Rumors of Louis C.K.’s sexual misconduct have been circulating in the comedy world for years, and with last week’s bombshell NYT report, in which five women went on the record to accuse C.K., the whispers about C.K.’s behavior were finally amplified into shouts. The entertainment industry at large has moved quickly to cut ties with the comic in the wake of his admission that the accusations were true, and many of C.K.’s peers have been left wondering how he was able to get away with his predatory actions for so long—including Marc Maron, as Vulture points out.
On the latest episode of his WTF podcast, Maron recalled confronting C.K. about a 2012 Gawker blind item on the rumors, only to be lied to:
Sadly, I knew what most people knew: There was a story out there, I guess going back several years. There were unnamed people in the story, it took place in a hotel room in Aspen. It was always out there, but then it would pick up momentum at different times. And I would ask him about it. I would say, “This story about you forcing these women to watch you jerk off, what is that? Is that true?” He goes, “No, it’s not true. It’s not real. It’s a rumor.” And I would say, “Well, are you going to address it somehow? Handle it? Get out from under it whenever it shows up?” “No I can’t, I can’t do that. I can’t give it life, give it air.” That was the conversation.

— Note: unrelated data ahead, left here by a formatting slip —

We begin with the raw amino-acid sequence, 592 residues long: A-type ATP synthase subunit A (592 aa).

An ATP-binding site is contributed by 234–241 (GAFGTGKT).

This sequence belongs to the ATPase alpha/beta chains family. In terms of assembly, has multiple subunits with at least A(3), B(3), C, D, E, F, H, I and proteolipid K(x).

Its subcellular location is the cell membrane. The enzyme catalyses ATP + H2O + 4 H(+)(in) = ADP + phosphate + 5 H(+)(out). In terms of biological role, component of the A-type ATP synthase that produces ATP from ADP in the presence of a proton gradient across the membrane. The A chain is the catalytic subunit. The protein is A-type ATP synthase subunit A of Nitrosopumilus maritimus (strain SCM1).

Maron also discussed the power structures that enabled C.K. for so long, lamenting the way in which such accusations are discouraged or overlooked:
So when it comes to believing women, I want to believe women, but in this particular instance, there was no one named in that [Louis C.K. blind item], there was no place for women to go tell this story, there were no women attached to it. I didn’t know their names until Friday. So I believed my friend. It’s just that the environment enabled the dismissiveness of it. How do I put this? The work environment, the social environment makes it difficult for people to come forward and be heard, to be listened to, to be believed, and for action to be taken around that. It is pushed aside, it is dismissed, it is framed as an annoyance or an embarrassment, it is used against people, it is used as a threat, that is the structure that exists in life.
Listen to the WTF episode below, or on the podcast’s website here, and read our feature on reconsidering Louie in the wake of the C.K. revelations right here.